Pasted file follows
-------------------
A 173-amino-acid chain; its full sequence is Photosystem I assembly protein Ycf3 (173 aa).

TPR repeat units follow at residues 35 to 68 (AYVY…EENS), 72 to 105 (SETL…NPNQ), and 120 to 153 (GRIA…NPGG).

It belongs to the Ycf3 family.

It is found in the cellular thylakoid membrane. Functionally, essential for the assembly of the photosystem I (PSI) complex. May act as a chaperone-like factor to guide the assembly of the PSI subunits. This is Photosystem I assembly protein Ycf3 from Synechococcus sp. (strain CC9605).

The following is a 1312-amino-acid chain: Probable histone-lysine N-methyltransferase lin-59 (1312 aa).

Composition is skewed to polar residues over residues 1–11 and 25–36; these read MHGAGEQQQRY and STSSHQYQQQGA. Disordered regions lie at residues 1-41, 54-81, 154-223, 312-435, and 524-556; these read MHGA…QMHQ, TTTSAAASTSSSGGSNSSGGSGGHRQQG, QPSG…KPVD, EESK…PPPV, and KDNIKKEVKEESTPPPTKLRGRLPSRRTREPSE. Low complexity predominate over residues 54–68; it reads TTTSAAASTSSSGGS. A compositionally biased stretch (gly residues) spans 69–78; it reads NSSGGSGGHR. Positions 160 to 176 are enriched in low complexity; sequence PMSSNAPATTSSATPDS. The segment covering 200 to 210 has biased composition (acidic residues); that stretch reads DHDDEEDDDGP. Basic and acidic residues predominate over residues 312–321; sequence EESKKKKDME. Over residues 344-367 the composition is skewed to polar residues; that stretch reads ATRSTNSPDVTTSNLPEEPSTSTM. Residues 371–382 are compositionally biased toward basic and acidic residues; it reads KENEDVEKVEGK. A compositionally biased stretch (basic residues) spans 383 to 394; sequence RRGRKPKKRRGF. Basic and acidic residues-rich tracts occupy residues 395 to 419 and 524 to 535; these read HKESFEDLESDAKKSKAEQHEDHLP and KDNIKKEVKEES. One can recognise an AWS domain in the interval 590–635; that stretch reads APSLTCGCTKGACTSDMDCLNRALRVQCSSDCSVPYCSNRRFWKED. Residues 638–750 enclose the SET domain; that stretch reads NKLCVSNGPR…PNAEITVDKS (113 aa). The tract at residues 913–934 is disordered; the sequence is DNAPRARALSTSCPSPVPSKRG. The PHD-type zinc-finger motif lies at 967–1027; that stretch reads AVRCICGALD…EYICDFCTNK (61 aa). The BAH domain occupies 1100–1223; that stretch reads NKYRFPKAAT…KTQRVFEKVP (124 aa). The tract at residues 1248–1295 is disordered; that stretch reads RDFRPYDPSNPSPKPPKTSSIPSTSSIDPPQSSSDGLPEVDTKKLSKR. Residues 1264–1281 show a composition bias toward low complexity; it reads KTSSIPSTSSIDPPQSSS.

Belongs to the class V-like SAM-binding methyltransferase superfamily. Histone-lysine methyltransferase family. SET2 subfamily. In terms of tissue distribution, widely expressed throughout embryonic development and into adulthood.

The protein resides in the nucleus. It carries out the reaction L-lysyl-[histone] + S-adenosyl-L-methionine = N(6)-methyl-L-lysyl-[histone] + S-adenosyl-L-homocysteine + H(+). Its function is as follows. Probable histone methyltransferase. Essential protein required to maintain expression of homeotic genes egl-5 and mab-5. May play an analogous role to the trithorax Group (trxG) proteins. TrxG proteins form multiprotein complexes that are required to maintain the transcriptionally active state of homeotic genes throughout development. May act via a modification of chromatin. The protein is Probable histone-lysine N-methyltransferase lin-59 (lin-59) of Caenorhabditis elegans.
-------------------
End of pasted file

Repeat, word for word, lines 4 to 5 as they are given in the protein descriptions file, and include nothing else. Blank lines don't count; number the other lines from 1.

It is found in the cellular thylakoid membrane. Functionally, essential for the assembly of the photosystem I (PSI) complex. May act as a chaperone-like factor to guide the assembly of the PSI subunits. This is Photosystem I assembly protein Ycf3 from Synechococcus sp. (strain CC9605).

The following is a 1312-amino-acid chain: Probable histone-lysine N-methyltransferase lin-59 (1312 aa).